Shots - Health News Blog
Who Isn't Wearing A Seat Belt Yet?
From laws that give cops the power to bust people for not wearing seat belts to kids reprimanding parents from the back seat for not clicking them on fast enough, there are plenty of strong incentives for buckling up.
And, overall, the push for seat belt safety is paying off. The Centers for Disease Control and Prevention figures 85 percent of people were buckling up in 2008 compared with 80.5 percent in 2002, according to a study that was just published.
Still, it must be said, the numbers come from people's own reports about their seat belt habits. The researchers don't think people are exaggerating, though. And even if they are a bit, it's pretty clear that seat belt use is quite high. The CDC even goes so far as to call it "the social norm."
The improvement in seat belt use appears to be helping reduce the damage to people involved in accidents.The annual rate of non-fatal injuries in car crashes declined nearly 16 percent to 1,008 per 100,000 in 2009 from 1,194 in per 100,000 people in 2001, according to the CDC report published this week. The bottom line: 231,000 fewer people were injured in car accidents in 2009 than in 2001.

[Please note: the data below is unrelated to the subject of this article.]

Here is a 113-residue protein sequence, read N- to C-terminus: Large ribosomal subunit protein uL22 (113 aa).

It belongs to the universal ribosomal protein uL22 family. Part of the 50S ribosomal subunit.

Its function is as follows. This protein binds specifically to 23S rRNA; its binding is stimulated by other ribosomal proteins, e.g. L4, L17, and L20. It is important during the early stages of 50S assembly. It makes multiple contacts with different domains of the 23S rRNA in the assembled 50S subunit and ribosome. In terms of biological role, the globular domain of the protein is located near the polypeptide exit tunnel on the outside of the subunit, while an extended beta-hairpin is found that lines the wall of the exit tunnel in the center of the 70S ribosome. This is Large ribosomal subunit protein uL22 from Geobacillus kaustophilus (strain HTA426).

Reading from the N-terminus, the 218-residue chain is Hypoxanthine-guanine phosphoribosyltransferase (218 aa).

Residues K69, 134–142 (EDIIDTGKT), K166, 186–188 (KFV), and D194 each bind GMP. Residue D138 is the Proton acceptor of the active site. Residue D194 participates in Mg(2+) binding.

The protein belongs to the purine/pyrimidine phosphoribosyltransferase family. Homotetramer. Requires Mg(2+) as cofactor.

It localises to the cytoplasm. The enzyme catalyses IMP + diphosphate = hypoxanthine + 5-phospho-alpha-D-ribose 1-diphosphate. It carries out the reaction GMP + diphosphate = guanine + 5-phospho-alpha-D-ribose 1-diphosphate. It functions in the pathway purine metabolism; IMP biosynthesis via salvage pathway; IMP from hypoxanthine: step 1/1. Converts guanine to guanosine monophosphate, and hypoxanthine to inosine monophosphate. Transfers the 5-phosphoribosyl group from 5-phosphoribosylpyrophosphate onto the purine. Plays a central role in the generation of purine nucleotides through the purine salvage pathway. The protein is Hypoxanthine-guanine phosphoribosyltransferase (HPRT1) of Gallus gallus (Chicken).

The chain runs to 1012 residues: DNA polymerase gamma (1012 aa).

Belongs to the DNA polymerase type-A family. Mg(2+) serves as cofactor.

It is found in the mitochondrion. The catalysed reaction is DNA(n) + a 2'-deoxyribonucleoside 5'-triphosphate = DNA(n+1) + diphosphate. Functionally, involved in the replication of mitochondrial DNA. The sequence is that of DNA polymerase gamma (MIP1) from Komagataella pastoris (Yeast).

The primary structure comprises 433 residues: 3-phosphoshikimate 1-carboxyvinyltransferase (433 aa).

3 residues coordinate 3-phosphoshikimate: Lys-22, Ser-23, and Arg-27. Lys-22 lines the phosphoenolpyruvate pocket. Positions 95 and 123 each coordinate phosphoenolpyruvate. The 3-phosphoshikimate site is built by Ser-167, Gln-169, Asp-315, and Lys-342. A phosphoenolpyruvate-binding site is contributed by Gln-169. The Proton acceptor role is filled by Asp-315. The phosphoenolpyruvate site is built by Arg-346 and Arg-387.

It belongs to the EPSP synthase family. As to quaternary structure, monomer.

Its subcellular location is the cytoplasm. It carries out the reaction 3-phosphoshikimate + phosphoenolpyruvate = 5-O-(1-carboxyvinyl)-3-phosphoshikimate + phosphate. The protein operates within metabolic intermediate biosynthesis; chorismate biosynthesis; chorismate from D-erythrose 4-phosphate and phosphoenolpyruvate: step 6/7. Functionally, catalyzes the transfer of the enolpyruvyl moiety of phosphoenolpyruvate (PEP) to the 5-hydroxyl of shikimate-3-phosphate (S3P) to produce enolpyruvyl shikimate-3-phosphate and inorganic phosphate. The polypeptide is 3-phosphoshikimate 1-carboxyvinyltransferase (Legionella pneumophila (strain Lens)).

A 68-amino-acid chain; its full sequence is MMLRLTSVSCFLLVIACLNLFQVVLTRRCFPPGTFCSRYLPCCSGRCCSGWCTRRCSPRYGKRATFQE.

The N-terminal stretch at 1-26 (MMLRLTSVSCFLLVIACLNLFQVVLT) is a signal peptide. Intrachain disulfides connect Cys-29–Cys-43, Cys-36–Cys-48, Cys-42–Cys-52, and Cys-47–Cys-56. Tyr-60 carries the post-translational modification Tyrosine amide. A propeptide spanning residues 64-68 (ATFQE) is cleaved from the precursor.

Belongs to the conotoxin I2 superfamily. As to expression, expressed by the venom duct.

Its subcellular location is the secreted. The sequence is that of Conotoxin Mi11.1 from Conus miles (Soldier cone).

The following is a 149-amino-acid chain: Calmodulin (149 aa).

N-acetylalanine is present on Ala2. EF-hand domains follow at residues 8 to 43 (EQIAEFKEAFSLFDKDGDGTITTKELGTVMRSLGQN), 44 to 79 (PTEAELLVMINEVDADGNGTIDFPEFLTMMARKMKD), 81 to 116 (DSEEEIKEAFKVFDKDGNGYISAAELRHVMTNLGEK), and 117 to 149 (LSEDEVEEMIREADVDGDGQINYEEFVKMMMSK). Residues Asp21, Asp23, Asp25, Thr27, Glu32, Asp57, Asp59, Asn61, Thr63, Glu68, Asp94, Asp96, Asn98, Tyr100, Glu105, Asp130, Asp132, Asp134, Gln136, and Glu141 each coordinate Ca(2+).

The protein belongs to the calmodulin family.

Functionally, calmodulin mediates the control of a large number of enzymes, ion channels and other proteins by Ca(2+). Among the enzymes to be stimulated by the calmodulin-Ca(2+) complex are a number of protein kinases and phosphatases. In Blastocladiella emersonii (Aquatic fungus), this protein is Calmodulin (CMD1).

Women are a little more likely than men to wear seat belts. As people get older they're also more likely to strap in, too.
So who's not buckling up? The lowest rate of seat belt use -- 59.2 percent -- was in North Dakota. South Dakota and New Hampshire were only a little better.
States that have primary enforcement laws, meaning a cop can give you a ticket for not buckling up even if you haven't broken some other law, have higher rates of seat belt use -- 88.2 percent overall.
In fact, the CDC researchers note that while a little more than a third of Americans live in states with secondary enforcement laws -- where you've got to screw up something other than belts to get cited -- they account for just about half of the people who aren't buckled in. Still, even there 79.2 percent of adults are strapping themselves in when traveling by car.
For a rundown of state laws, check out this page on the website of the Governors Highway Safety Association. Copyright 2011 National Public Radio. To see more, visit http://www.npr.org/.